While widely written off as a scam earlier this year, Richard Heart’s controversial HEX is fast approaching a $1 billion market cap.
According to crypto analytics site CoinMarketCap, the HEX token had a market cap of over $979 million on May 14 with a value of $0.006 at the time of writing. Prior to mid-February, the value of the coin was so small, many sites simply couldn’t measure it.
HEX is an ERC-20 token that pays holders for rewards instead of miners, essentially a crypto version of a traditional fixed deposit account. Users can lock up funds, then receive their investment plus interest when the term matures.
There are currently only nine exchanges that offer trading on HEX. On Uniswap, the Ethereum decentralized exchange, the 24-hour volume for HEX was $2.4 million, while on Hotbit it was close to $900,000. The remaining exchanges have very low liquidity, including Coinsbit, Bidesk, p2b2b and Bitcoin.com.
A sudden surge?
The question is: why this surge in value for a token that most of the crypto media has derided as worthless, if not an outright scam?
True believers on crypto Twitter point to the fact that whales have staked a lot in HEX, and the nature of the token’s rewards benefits the stakers, not the miners:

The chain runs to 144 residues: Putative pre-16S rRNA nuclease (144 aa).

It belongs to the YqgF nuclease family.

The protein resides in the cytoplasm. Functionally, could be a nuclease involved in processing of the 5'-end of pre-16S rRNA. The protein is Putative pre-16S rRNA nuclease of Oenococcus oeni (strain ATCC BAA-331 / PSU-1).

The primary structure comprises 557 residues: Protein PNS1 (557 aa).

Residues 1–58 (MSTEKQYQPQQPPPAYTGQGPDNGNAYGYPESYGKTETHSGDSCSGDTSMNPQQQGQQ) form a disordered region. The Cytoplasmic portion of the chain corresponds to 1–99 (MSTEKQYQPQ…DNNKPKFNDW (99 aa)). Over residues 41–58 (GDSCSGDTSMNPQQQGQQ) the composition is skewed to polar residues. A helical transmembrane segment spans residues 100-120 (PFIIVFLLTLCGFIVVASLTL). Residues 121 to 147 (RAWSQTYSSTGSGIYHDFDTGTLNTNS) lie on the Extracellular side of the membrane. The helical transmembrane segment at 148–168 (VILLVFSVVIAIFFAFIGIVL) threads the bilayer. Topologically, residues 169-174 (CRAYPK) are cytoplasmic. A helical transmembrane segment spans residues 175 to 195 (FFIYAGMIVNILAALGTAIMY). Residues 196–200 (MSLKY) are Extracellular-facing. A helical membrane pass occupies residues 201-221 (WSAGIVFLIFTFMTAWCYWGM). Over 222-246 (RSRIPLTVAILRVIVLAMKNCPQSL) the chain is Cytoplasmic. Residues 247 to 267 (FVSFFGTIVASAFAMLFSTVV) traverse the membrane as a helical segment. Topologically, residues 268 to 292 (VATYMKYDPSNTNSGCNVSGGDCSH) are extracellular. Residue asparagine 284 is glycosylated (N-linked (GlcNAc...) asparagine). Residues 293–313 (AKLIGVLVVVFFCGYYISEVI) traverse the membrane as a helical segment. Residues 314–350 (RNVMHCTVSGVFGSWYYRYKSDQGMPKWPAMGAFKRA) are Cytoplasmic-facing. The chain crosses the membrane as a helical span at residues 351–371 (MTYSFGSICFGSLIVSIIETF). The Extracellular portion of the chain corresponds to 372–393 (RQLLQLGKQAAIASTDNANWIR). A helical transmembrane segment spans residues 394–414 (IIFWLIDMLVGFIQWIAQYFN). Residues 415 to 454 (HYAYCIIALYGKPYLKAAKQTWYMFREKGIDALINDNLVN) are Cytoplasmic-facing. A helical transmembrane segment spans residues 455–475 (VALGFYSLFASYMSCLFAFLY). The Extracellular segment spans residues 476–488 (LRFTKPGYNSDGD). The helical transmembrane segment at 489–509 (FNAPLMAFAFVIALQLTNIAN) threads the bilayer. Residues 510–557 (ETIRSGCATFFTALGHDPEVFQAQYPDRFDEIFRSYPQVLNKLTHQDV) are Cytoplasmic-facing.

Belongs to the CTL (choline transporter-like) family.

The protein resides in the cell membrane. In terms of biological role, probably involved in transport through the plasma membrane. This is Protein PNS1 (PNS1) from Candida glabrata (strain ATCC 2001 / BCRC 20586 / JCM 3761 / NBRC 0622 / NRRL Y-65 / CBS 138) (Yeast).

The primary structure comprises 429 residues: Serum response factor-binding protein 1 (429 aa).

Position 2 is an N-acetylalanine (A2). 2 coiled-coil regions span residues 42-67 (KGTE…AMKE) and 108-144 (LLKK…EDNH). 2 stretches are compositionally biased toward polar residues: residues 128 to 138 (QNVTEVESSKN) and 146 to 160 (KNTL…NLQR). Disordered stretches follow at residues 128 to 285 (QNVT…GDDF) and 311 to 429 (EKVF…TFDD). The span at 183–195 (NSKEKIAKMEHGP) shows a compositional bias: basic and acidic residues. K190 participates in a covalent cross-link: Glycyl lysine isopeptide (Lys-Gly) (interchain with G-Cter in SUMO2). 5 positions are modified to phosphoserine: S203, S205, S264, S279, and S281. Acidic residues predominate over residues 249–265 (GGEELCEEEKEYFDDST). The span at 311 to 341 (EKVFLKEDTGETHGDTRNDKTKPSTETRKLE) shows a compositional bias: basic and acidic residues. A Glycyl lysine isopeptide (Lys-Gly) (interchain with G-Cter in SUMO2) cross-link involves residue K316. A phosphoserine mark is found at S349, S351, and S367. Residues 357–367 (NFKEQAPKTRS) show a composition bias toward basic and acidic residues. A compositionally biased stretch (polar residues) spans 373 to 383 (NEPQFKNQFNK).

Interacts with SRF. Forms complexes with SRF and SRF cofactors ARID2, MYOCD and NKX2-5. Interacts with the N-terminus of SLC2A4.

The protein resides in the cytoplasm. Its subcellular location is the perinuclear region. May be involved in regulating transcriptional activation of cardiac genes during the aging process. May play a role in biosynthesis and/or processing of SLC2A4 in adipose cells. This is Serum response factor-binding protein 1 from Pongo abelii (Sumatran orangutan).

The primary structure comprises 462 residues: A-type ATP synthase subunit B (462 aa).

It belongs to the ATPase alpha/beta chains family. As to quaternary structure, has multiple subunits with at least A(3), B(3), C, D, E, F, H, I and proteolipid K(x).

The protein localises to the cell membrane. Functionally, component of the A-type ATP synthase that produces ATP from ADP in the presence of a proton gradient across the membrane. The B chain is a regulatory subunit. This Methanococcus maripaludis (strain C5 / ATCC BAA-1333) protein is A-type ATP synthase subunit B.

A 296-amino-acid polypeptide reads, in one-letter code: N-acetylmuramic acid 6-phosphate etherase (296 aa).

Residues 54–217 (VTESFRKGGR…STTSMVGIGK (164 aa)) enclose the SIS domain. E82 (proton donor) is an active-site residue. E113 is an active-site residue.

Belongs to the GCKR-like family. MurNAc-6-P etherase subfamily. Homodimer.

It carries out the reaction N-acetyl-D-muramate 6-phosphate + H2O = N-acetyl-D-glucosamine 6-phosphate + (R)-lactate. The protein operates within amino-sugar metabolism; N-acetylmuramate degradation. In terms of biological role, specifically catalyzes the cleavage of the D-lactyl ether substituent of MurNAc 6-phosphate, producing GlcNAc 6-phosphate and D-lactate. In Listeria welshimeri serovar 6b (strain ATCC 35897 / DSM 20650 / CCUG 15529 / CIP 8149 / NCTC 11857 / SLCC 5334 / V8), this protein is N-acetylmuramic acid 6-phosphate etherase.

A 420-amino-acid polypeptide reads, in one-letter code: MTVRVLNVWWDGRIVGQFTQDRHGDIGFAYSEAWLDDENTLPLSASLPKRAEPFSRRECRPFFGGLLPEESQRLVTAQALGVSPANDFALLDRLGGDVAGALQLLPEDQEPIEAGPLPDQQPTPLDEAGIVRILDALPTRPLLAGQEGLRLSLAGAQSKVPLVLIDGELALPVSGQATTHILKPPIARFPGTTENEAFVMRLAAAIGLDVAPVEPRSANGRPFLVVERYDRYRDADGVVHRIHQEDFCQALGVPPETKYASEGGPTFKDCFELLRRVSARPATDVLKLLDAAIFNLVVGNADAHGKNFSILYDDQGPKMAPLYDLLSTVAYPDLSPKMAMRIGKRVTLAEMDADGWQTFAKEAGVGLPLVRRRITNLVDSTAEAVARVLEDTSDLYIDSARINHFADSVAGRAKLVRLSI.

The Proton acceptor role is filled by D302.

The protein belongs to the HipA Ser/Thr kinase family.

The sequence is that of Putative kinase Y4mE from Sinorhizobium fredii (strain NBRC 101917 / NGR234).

Some users, tribal though they may be when it comes to crypto, ultimately see the token as reliable, pointing to the high returns of early stakers, “Is Hex is a good investment this early? To me, as an investor, yes. I am up 35x.”
Others simply say HEX detractors are too quick to dismiss the token as a scam instead of doing their research and listening to Heart explain himself, essentially accusing them of confirmation bias.
The HEX founder wrote on Twitter that HEX reached an all-time high price on May 14 and is looking at a $1.1 billion market cap by the end of 2020. He said that for those concerned with the current financial crisis, the token has ”basically less than 0% inflation to the staker class on average.”
Some are still on the fence. One user thinks the crypto community’s reaction to HEX could determine how future coins and innovations are received:
“I feel the crypto community has been through so many scams... when something good comes along for the holder we are blinded. Time will tell how good hex is…”
Still labeled a scam by many
HEX’s critics are legion. Peter McCormack, the host of the podcast "What Bitcoin Did," has repeatedly referred to Heart as a fraud and HEX a scam.
As Cointelegraph has reported, others have attacked Heart for HEX’s privacy and security concerns regarding its claiming process. Vlad Costea, a writer at Bitcoin Magazine, presented a range of arguments against HEX’s purported legitimacy in January 2019, saying the cryptocurrency “resembles a Ponzi scheme” and was more like “fool’s gold”.
Heart spoke to Cointelegraph in December, admitting the HEX project uses “tactics a scam might use,” but ultimately believing the stigma was due to people in the crypto community being loyal to certain coins:
“In crypto, there’s a tribalism that every coin you buy is a world-changing amazing thing. Every coin anyone else buys is a scam by default.”